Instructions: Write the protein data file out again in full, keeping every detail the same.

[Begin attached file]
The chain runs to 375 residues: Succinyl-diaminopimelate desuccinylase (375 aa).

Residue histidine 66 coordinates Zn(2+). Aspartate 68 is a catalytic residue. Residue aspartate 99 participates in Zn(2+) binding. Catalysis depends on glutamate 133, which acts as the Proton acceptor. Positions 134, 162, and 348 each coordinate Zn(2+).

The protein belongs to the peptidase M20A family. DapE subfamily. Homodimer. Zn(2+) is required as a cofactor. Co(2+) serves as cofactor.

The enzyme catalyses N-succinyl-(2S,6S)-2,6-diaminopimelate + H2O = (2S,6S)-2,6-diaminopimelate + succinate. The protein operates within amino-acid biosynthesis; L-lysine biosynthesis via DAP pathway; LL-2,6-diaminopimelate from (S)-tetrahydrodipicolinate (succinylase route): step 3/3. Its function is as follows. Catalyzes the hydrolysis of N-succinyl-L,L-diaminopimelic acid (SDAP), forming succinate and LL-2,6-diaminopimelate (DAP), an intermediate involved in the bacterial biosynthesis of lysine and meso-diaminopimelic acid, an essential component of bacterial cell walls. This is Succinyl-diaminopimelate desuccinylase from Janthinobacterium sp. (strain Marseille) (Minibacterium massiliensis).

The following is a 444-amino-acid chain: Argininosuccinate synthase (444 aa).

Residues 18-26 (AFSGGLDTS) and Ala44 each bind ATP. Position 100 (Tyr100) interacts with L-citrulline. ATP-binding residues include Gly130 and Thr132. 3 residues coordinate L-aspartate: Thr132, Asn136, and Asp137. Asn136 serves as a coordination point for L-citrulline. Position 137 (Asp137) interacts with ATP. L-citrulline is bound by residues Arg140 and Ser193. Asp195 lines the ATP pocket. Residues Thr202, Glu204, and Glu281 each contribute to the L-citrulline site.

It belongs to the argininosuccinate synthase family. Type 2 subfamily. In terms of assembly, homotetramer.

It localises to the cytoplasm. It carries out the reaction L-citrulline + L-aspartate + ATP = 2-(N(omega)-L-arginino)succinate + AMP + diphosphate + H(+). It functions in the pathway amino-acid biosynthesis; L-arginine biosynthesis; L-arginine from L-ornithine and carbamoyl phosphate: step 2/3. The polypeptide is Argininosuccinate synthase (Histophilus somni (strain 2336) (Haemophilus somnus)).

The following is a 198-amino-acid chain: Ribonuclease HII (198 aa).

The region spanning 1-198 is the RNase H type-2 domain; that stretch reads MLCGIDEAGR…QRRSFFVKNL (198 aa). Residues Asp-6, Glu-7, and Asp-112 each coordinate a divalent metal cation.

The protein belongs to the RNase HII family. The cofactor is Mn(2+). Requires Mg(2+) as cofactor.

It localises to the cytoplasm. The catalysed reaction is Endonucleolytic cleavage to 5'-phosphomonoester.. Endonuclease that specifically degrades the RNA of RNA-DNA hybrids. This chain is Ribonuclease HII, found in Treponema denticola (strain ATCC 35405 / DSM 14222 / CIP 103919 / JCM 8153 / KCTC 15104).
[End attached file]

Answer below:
The chain runs to 375 residues: Succinyl-diaminopimelate desuccinylase (375 aa).

Residue histidine 66 coordinates Zn(2+). Aspartate 68 is a catalytic residue. Residue aspartate 99 participates in Zn(2+) binding. Catalysis depends on glutamate 133, which acts as the Proton acceptor. Positions 134, 162, and 348 each coordinate Zn(2+).

The protein belongs to the peptidase M20A family. DapE subfamily. Homodimer. Zn(2+) is required as a cofactor. Co(2+) serves as cofactor.

The enzyme catalyses N-succinyl-(2S,6S)-2,6-diaminopimelate + H2O = (2S,6S)-2,6-diaminopimelate + succinate. The protein operates within amino-acid biosynthesis; L-lysine biosynthesis via DAP pathway; LL-2,6-diaminopimelate from (S)-tetrahydrodipicolinate (succinylase route): step 3/3. Its function is as follows. Catalyzes the hydrolysis of N-succinyl-L,L-diaminopimelic acid (SDAP), forming succinate and LL-2,6-diaminopimelate (DAP), an intermediate involved in the bacterial biosynthesis of lysine and meso-diaminopimelic acid, an essential component of bacterial cell walls. This is Succinyl-diaminopimelate desuccinylase from Janthinobacterium sp. (strain Marseille) (Minibacterium massiliensis).

The following is a 444-amino-acid chain: Argininosuccinate synthase (444 aa).

Residues 18-26 (AFSGGLDTS) and Ala44 each bind ATP. Position 100 (Tyr100) interacts with L-citrulline. ATP-binding residues include Gly130 and Thr132. 3 residues coordinate L-aspartate: Thr132, Asn136, and Asp137. Asn136 serves as a coordination point for L-citrulline. Position 137 (Asp137) interacts with ATP. L-citrulline is bound by residues Arg140 and Ser193. Asp195 lines the ATP pocket. Residues Thr202, Glu204, and Glu281 each contribute to the L-citrulline site.

It belongs to the argininosuccinate synthase family. Type 2 subfamily. In terms of assembly, homotetramer.

It localises to the cytoplasm. It carries out the reaction L-citrulline + L-aspartate + ATP = 2-(N(omega)-L-arginino)succinate + AMP + diphosphate + H(+). It functions in the pathway amino-acid biosynthesis; L-arginine biosynthesis; L-arginine from L-ornithine and carbamoyl phosphate: step 2/3. The polypeptide is Argininosuccinate synthase (Histophilus somni (strain 2336) (Haemophilus somnus)).

The following is a 198-amino-acid chain: Ribonuclease HII (198 aa).

The region spanning 1-198 is the RNase H type-2 domain; that stretch reads MLCGIDEAGR…QRRSFFVKNL (198 aa). Residues Asp-6, Glu-7, and Asp-112 each coordinate a divalent metal cation.

The protein belongs to the RNase HII family. The cofactor is Mn(2+). Requires Mg(2+) as cofactor.

It localises to the cytoplasm. The catalysed reaction is Endonucleolytic cleavage to 5'-phosphomonoester.. Endonuclease that specifically degrades the RNA of RNA-DNA hybrids. This chain is Ribonuclease HII, found in Treponema denticola (strain ATCC 35405 / DSM 14222 / CIP 103919 / JCM 8153 / KCTC 15104).